Deliberate Practice and Personal Finance

Over at the New York Times Freakonomics blog, Stephen Dubner wrote about the use of deliberate practice in driving oneself to become very good at a particular skill. The three tenets of deliberate practice are:

1. Focus on technique as opposed to outcome.
2. Set specific goals.
3. Get good, prompt feedback, and use it.

Here’s a great way to think of it. Many people, when they want to learn how to play a guitar, pick it up and try to bang out some awful rendition of Stairway to Heaven. They’ll practice at that song some, trying it over and over again, and they might eventually figure out how to make it passable, but playing anything else is going to be rather difficult and the person (unless they have obscene natural talent) will never get good enough to play in front of others and earn a positive reaction.

On the other hand, if you sit down for an hour and just work on a single chord, then spend another hour just working on one other cord, then spend two or three hours alternating between the two, you’ll begin to master the basics of how to actually play a lot of things. Add a third chord to that and you can play most of Tom Petty’s songbook. Add a couple more and you can play virtually every well-known pop and rock song of the last sixty years.

The difference between the two approaches is that the latter one focuses solely on technique and has specific technique-oriented goals associated with it. This technique won’t directly teach you how to play Stairway to Heaven, but it will teach you how to intimately know a particular chord and how to switch back and forth with other ones almost intimately, and that skill can be used to play Stairway to Heaven and any other song you might think of.

So how does this idea apply to personal finance? Learning how to control your spending and managing your money can also benefit from deliberate practice. Here’s how.

1. Focus on technique as opposed to outcome.
Many people pick up frugal techniques by thinking “Doing this will save me money,” but in the end it’s easy to fall back on your old and more expensive routines. Instead, the better approach is to approach specific techniques as an effort to learn a new habit, not because it has a nice outcome.

Here’s an example. Let’s say you normally have a nice big breakfast, but you read online that a big bowl of oatmeal is a great way to save money and get more healthy. You think, “Hey, that’s a great idea! I’ll eat oatmeal to improve my health and my wallet!” so you try a very simple bowl of oatmeal – and you muddle through it. You try it again for a few days, but you just loathe it, so eventually you give up and go back to eating your normal expensive and unhealthy breakfast.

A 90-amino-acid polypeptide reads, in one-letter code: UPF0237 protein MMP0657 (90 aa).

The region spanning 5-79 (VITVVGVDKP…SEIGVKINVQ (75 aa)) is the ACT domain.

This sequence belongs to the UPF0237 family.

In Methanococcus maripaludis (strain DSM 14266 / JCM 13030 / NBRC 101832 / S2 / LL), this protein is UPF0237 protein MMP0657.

On the other hand, let’s say you read about oatmeal and thought, “Hmm… I’m not a big oatmeal fan, but maybe I can make a bowl of oatmeal that I do like.” You whip up your bowl of oatmeal one morning, put some bananas in it and a bit of honey, and think, “This isn’t bad… but it could be better.” The next morning, you use less bananas and more honey and a bit of cinnamon and it’s better. The next day you remove the bananas entirely and use some honey and a lot of cinnamon – and you really like it. The day after that, you sprinkle in a bit of brown sugar and nutmeg, too, and it’s sublime. You practiced the technique of making oatmeal without worrying about the outcome (saving money or calories) and the result is a breakfast you really like. This breakfast, because it’s easy and you like it, naturally becomes a part of your routine and, as a result, you automatically enjoy the outcome – a cheaper breakfast and some saved cash.

Whenever you read about a new investing technique or frugality tip to try, don’t just blindly jump on board because it saves money. See if it fits with your life – practice the technique itself a bit and see whether it meshes with you. Try some variations. Find what really works with you. When that happens, you’ll have a new technique in your belt and the happy outcome will just follow naturally.

2. Set specific goals.
I write about goal-setting all the time on here, but they really work. Setting very specific goals, especially those in the short term that also add up to being pieces of larger goals, can be incredibly powerful for bringing about positive change in your life.

Here’s an example. Let’s say you’ve decided to make that breakfast switch. A nice small goal that would work well with practicing the technique would be “for the next ten days, I’ll eat oatmeal for breakfast with different things in it to see which one I like the best.” So, for ten days, you try different experiments with your breakfast oatmeal to find out what really clicks with you.